I'll handle this myself. UK Parliament is taking control of the Brexit process from PM Theresa May. She's been working to get her deal through Parliament not once, not twice, but three times now. But it looks like lawmakers aren't trying to take up her plan for a third time. Yesterday, they voted to take matters into their own hands. Translation: they can vote on alternatives to May's plan, which may seriously change the course of the UK's divorce from the EU. If they can't agree on a deal by the end of the week, they'll have until April 12 to report back to the EU on WTF they plan to do next. Stay tuned.
The Democratic Republic of Congo. It's dealing with the second-deadliest Ebola outbreak in history. In 2014, the worst outbreak ever hit the region, killing more than 11,000 people. This latest outbreak started in August, and has already killed 629 people. Violence against treatment centers has made it even harder to stop the disease from spreading and has caused some treatment facilities to close. Meanwhile in southeast Africa, the region is still reeling from Cyclone Idai. The death toll has reached more than 750 in Mozambique, Zimbabwe, and Malawi combined. And officials in Mozambique are concerned about a cholera outbreak.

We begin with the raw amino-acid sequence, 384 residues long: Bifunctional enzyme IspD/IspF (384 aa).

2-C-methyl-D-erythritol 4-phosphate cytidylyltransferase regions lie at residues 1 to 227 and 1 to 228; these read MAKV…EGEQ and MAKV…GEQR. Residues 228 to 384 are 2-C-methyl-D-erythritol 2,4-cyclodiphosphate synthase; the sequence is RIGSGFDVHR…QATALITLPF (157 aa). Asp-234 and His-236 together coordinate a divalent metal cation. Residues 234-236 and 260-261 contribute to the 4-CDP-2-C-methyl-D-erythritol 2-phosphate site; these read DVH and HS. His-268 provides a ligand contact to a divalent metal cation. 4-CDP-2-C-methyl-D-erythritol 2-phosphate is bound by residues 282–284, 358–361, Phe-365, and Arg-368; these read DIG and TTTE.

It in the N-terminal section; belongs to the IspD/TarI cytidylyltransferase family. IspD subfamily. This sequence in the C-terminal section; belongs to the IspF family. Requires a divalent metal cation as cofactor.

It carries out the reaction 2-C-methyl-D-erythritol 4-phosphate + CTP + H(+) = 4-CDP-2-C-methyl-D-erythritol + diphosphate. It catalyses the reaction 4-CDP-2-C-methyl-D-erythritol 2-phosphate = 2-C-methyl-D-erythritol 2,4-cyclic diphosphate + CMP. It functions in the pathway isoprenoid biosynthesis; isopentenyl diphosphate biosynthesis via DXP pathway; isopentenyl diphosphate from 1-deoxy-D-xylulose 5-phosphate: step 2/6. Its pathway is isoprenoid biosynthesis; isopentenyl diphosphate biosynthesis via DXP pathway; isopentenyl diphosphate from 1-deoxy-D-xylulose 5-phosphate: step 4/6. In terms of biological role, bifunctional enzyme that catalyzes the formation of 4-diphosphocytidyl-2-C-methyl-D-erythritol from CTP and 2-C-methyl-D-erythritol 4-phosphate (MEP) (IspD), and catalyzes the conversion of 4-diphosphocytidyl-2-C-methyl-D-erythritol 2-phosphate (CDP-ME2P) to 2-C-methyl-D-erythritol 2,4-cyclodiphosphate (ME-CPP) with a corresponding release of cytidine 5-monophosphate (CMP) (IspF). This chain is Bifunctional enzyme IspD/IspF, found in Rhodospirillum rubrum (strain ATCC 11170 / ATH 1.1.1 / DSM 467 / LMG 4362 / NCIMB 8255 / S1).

Goop, there it is. Speaking of Apples, yesterday the tech giant unveiled new subscription services. That includes a news service – where you pay $10/month for access to content from more than 300 publications, including hi, us. Plus more TV shows. And more games. It also intro'd its new credit card. And threw some subtle shade at Facebook, emphasizing that your personal data would be safe. The company is hoping the updates will bring a new source of revenue in subscription services after its iPhone sales have been stalling. In other news shaking up Silicon Valley, Uber is buying its Middle East competitor Careem for more than $3 billion. Think of it as part of Uber's goal of being, ahem, the Careem of the global ride-sharing crop.
PS: theSkimm is one of the publishers featured in Apple News+.